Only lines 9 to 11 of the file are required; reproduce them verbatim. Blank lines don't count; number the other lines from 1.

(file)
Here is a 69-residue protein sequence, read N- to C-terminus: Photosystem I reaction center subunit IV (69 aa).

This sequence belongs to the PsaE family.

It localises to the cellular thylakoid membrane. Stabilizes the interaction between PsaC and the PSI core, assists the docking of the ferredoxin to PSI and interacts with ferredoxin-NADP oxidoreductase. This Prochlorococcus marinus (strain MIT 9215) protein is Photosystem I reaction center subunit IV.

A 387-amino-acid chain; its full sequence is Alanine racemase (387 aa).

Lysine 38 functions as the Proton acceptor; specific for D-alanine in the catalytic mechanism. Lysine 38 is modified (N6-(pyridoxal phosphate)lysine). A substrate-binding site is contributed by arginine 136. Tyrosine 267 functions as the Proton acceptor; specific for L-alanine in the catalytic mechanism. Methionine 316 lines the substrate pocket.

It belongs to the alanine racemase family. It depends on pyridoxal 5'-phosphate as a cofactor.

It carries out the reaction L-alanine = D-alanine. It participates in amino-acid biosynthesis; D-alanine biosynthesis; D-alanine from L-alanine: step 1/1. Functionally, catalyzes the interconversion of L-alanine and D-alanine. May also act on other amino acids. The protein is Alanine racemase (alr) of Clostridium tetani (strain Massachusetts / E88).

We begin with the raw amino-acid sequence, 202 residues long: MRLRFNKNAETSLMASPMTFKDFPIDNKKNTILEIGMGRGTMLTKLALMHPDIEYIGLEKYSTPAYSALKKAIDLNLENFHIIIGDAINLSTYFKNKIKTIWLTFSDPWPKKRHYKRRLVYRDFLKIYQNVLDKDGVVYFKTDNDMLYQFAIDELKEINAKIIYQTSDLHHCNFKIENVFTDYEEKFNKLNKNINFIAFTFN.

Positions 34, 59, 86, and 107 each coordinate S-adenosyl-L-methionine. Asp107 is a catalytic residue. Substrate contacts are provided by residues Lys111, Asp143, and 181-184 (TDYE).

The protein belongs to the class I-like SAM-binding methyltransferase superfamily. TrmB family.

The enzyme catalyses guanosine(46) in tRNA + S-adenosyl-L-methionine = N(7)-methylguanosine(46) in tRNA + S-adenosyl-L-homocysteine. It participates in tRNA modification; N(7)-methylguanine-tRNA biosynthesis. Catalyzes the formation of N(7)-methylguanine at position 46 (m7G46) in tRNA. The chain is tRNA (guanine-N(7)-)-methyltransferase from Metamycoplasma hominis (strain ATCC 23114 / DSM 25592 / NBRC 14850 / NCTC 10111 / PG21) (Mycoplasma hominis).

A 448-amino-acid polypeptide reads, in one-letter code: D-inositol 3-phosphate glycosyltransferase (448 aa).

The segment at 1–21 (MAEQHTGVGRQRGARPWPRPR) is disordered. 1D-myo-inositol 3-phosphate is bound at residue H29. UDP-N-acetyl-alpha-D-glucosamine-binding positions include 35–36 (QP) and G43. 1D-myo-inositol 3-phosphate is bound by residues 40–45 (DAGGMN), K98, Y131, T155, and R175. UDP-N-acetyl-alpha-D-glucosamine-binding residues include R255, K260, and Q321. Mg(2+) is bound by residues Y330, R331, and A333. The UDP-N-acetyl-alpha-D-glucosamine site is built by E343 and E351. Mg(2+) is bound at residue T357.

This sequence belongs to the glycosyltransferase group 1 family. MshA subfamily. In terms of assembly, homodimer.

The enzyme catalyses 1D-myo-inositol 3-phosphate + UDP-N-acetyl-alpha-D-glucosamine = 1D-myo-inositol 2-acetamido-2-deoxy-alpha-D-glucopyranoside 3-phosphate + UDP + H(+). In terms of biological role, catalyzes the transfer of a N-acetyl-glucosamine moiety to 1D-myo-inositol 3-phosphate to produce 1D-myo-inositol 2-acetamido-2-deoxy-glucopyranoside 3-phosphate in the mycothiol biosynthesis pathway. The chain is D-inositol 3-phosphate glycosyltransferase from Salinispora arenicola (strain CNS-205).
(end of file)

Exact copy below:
Positions 34, 59, 86, and 107 each coordinate S-adenosyl-L-methionine. Asp107 is a catalytic residue. Substrate contacts are provided by residues Lys111, Asp143, and 181-184 (TDYE).

The protein belongs to the class I-like SAM-binding methyltransferase superfamily. TrmB family.

The enzyme catalyses guanosine(46) in tRNA + S-adenosyl-L-methionine = N(7)-methylguanosine(46) in tRNA + S-adenosyl-L-homocysteine. It participates in tRNA modification; N(7)-methylguanine-tRNA biosynthesis. Catalyzes the formation of N(7)-methylguanine at position 46 (m7G46) in tRNA. The chain is tRNA (guanine-N(7)-)-methyltransferase from Metamycoplasma hominis (strain ATCC 23114 / DSM 25592 / NBRC 14850 / NCTC 10111 / PG21) (Mycoplasma hominis).